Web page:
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Country Discussion Topics
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Question about silkie chicks
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Debbie in Virginia    Posted 10-05-2002 at 08:21:00       [Reply]  [No Email]
We have ten silkie chicks. One of my husband's coworkers gave them to him. They are now about 2 and a half or 3 weeks old, and are living on our sunporch in a huge cardboard shipping box with cedar shavings, food tray and waterers. We've had them a week now, and they have almost doubled in size. My question is - at what age can they go outside in the pen? We have a brand new chicken pen my husband has built because he is also being given 10 Rhode Island Red laying hens and 1 rooster - just 'cause he wants a rooster to hear him crow in the morning. Forget the fact he works nights and WE'RE the ones that will hear all that crowing. :) Anyway, how soon can these babies go outside? We kept a warmer light on them until 2 days ago, when they stopped huddling together and obviously didn't need the external heat source anymore. Any information is appreciated.

Also - dumb question here, so don't laugh. Once we get the Reds, I know the hens should get laying mash. Does the rooster eat that too or should we mix in regular chicken feed? Don't want to get him "confused" if that laying mash has any of those "female hormones" in it! ha ha

Thanks again!


Debbie in Virginia    Posted 10-06-2002 at 18:08:05       [Reply]  [No Email]
Thanks for all the great advice. We both grew up raising Rhode Island Reds, Plymouth Rocks, and other "ordinary" meat and egg chickens. The silkies are just something we thought would be neat, and since they were free, all the better. Everything I've read about silkies sounds like they are great chickens to raise - good temperament, very docile. Now we just wait to see how many of these 10 babies are hens and how many are roosters! Thanks again. This site is always a source of great help!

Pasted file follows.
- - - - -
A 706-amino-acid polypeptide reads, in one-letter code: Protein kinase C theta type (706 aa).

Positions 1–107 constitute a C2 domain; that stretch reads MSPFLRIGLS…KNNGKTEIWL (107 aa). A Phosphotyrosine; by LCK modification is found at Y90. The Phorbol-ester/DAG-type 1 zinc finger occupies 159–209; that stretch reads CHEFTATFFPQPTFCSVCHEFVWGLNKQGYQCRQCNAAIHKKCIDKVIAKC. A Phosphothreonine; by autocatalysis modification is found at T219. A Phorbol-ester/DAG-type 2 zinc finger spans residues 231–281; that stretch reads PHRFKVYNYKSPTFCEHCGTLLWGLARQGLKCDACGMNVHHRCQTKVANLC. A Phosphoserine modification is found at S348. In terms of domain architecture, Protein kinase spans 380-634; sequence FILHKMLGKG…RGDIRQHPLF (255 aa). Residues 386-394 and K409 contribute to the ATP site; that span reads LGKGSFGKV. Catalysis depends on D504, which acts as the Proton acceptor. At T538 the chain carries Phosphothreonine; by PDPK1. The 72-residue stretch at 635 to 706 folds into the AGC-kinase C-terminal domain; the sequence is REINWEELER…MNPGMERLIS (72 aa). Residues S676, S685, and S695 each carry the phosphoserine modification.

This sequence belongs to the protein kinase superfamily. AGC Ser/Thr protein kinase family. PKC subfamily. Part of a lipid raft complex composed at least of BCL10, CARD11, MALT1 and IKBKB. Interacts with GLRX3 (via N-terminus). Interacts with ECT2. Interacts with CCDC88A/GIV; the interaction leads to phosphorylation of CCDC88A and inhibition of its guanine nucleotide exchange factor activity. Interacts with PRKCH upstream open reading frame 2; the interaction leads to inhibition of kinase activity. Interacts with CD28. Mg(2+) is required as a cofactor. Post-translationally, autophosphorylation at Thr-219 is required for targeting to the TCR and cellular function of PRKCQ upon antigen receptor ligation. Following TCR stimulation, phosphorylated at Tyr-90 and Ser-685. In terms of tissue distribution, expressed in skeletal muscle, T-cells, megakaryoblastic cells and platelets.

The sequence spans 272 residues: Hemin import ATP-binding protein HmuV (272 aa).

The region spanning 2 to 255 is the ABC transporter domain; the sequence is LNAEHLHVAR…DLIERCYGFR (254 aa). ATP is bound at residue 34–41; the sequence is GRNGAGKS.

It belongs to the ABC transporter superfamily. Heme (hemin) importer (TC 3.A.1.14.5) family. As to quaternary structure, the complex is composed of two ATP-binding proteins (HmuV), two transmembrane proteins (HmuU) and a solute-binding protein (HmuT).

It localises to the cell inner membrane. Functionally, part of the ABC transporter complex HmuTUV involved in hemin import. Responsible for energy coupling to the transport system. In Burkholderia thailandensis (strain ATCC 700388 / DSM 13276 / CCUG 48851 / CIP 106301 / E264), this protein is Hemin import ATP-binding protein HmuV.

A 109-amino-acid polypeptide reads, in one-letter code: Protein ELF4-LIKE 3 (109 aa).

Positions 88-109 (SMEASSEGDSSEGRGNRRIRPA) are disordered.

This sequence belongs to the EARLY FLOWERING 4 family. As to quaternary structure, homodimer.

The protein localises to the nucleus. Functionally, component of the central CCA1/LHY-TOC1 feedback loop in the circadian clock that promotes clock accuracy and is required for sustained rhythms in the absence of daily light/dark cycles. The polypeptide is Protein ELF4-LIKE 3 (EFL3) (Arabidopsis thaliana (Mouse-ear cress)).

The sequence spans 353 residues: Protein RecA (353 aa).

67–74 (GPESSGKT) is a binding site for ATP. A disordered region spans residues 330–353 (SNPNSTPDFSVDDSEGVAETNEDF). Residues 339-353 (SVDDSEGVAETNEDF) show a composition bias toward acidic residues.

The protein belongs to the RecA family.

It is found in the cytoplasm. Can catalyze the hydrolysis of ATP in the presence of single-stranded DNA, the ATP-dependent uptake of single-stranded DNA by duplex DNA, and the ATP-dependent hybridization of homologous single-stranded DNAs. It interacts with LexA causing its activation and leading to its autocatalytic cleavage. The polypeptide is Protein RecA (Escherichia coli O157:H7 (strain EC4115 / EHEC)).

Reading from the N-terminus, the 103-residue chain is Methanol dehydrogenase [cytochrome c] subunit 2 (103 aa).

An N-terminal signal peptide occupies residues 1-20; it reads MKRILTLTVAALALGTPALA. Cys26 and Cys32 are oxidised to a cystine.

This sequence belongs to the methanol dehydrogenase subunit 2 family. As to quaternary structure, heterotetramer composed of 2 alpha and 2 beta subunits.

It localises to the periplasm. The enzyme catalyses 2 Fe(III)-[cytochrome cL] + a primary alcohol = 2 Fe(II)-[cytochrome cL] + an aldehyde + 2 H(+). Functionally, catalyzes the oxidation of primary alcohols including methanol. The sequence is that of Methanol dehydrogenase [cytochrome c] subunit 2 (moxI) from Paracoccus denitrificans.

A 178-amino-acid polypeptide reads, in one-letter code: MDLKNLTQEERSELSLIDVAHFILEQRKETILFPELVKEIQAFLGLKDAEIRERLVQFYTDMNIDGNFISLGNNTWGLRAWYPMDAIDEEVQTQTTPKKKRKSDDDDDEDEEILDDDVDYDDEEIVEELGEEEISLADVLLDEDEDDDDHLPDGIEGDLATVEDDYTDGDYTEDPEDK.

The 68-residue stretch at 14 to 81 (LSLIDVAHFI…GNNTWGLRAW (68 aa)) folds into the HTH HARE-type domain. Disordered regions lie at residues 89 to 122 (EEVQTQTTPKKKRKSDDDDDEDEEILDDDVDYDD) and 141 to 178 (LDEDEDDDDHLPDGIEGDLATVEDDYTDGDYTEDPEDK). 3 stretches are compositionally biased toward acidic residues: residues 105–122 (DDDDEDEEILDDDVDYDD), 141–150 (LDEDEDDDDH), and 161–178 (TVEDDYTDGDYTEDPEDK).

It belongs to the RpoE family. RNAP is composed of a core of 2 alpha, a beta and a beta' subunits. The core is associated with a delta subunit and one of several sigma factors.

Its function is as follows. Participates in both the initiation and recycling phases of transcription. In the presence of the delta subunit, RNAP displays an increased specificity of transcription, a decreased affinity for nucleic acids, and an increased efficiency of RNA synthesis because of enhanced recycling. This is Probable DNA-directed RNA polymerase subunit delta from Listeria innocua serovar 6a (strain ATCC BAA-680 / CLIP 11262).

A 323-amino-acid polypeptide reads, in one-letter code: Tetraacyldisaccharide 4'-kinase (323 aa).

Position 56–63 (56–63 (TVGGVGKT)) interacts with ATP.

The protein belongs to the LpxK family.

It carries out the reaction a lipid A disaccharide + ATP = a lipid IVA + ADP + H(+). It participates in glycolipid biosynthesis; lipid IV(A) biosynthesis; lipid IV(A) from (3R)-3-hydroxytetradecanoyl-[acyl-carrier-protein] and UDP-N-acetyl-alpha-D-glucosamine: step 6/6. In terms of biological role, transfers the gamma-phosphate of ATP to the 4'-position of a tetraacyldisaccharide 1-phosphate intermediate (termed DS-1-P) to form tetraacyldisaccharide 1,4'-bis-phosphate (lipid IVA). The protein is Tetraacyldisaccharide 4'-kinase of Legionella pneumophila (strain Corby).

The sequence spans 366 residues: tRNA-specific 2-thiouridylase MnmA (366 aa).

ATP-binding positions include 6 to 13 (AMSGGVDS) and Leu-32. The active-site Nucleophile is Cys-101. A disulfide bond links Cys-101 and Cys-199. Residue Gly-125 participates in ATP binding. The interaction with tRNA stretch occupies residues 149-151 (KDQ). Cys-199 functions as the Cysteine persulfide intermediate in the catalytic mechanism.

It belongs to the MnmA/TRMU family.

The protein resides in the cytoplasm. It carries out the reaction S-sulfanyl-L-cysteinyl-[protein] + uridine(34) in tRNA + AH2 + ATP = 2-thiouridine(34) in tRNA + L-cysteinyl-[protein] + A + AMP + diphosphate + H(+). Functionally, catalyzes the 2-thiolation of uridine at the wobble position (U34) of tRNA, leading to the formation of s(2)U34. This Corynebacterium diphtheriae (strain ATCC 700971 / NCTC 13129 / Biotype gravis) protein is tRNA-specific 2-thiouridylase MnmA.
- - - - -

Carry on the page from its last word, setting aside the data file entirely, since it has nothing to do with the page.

Sid    Posted 10-05-2002 at 18:53:28       [Reply]  [Send Email]
Several years ago I heard about an explosion on a chicken farm. The feed for laying hens was so good they boasted "they'll lay or bust" well it turned out they fed a bunch of roosters that stuff.


Promise Land Ranch    Posted 10-05-2002 at 13:15:46       [Reply]  [Send Email]
I have 26 chickens of various ages and I feed them a mix of Layer Pellets, Scratch Grain, and wild bird seed. The Layer gives them the protien and other vitamins they need. The Scratch gives them some bulk and fiber and the bird seed gives them something different. They also get all of our bread and fruit and veggie scraps.
I love Silkies!

Shelby


Craig H    Posted 10-05-2002 at 08:37:38       [Reply]  [Send Email]
Hi there Debbie,
Two - three weeks old is still fairly young for them to venture out in the big wide world. If as I suspect it is getting cold in your neck of the woods, I would keep them in that warm box until say 5 weeks. If your babies were living with their mum it would be okay. It's Spring down under and I still have 10 five week old chicks camping with their mums at night. The other thing to remember is that when these little girls become women you will need to trim the fluff/fur/feathers around their vent. If you don't and a rooster does what he does best when there are hens around, it can be very uncomfortable for the poor girl and has been known in extreme cases to cause an excrutiating death.
Good luck with it.
Craig H


Les...fortunate    Posted 10-05-2002 at 08:36:18       [Reply]  [No Email]
Once your birds are fully feathered out they should be all right to run outside.
As far as the rooster goes, don't treat him special. The only threat to a rooster's ego would be another rooster.


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